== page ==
Ethical Dilemmas And Ethics In The Workplace

1875 Words 8 Pages
Final Project - Phase 2
Jamie Rice
BMGT 496
Professor Susan Barranca
12/17/2017

Introduction Ethical dilemmas that arise in the workplace must be handled with care, and the best ethical judgment must be made. Specifically, conducting personal business on company time can present an ethical dilemma, and is also a conflict of interest (Common Ethical Workplace Dilemmas, n.d.). This conflict of interest can be presented as an ethical dilemma for a fellow employee that becomes aware of an fellow coworker's actions. Although conducting personal business may be tempting due to the majority of each day being spent in the workplace, it is a misuse of company time (Common Ethical Workplace Dilemmas, n.d.). This writing assignment will cover
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Kant was influenced by the idea that one should keep their promises, and treat others as they deserve to be treated (Kant's Moral Theory: Part 1 of 2, 2013). A prominent part of Kant's Theory is fulfilling one's duty because they morally should, not because the individual will suffer negative consequences, or experience positive consequences. Fulfilling one's duty because it means he or she would be following company procedure is not enough for Kant. However, fulfilling one's duty in order to execute one's moral motive and action is enough, and abides by the Categorical Imperative (Kantian Ethics, n.d.). This principle assists in determining what one's moral duty is (Kantian Ethics, n.d.). The Categorical Imperative expresses that there are codes to follow unconditionally, even if one's interests are not satisfied. Overall, Kant's Theory would be in favor of the fellow employee whistle-blowing because of the promise he or she made to the company at the time of hiring, as it would also fulfill his or her duty to him or herself and the company. Kant would desire that the fellow employee not report this ethical issue solely because of the promise made, or because of his or her desire to abide by company policy, but instead to whistle-blow because he or she is morally driven to do …show more content…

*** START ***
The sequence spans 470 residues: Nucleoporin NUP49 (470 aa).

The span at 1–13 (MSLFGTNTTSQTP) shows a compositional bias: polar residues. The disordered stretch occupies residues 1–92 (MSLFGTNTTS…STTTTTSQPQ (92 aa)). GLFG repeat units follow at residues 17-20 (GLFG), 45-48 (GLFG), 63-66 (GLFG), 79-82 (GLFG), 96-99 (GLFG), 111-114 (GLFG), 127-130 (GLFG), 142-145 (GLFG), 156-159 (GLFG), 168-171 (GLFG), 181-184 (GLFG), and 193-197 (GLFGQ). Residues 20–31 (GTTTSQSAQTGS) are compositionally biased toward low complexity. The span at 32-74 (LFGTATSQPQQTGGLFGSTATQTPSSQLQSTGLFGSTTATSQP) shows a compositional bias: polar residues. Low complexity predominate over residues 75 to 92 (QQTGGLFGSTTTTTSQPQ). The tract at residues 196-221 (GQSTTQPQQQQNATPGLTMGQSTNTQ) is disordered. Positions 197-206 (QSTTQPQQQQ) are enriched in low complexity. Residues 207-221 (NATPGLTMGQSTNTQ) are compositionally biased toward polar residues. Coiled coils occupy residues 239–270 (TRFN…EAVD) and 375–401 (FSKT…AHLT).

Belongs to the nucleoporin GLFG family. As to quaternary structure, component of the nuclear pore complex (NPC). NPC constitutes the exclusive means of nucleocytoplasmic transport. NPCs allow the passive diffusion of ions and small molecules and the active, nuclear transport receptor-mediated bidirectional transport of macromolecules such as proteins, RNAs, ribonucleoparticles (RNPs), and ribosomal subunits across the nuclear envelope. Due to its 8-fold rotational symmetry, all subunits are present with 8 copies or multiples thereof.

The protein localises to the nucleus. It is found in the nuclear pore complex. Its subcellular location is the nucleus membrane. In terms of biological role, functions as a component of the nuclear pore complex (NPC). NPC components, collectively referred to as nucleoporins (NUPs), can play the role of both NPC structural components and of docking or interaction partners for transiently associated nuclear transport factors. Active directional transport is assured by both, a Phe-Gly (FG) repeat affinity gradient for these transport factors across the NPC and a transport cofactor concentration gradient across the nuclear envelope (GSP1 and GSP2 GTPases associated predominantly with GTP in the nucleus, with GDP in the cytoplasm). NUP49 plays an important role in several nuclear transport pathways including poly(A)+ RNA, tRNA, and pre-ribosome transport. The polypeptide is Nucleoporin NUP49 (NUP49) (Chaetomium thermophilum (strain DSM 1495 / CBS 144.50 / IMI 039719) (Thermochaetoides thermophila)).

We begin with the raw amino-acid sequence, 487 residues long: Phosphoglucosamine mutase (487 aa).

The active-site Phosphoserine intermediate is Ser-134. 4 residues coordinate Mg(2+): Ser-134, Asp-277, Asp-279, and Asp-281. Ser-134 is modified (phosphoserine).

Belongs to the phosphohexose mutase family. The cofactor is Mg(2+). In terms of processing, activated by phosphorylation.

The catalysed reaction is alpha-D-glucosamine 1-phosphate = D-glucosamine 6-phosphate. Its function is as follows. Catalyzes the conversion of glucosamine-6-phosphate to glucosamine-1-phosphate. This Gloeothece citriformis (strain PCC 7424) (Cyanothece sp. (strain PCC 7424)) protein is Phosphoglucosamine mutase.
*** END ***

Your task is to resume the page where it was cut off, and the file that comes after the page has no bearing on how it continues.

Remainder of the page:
Some feel that ethical relativism should have no place in the business world, since relativity is measured based on the comparison of something else. In the workplace, policies are fixed rules that do not waver case by case. Although ethical dilemmas arise, making decisions unclear at times, the company handbook is absolute, and should be followed (Rationale of Everything, n.d.). This specific ethical dilemma is not a concern for ethical relativism. The company policy has stated that company time should not be used for personal matters. Even if everyone in the workplace is known for whistle-blowing on one another, the fellow coworkers actions are driven by a different motive. The fellow coworker would whistle-blow because of his or her notion to do what they believe is the right thing. On the other hand, this could become an ethical relativism concern. If the fellow employee chose to whistle-blow on the fellow coworker's actions because the fellow employee did not favor the fellow coworker, this would be a subjective issue. A subjective ethical relativism issue would imply that the moral action would rely on one's personal taste and what people think (Ethical Relativism, n.d.). However, in this case, the fellow employee is completely objective;

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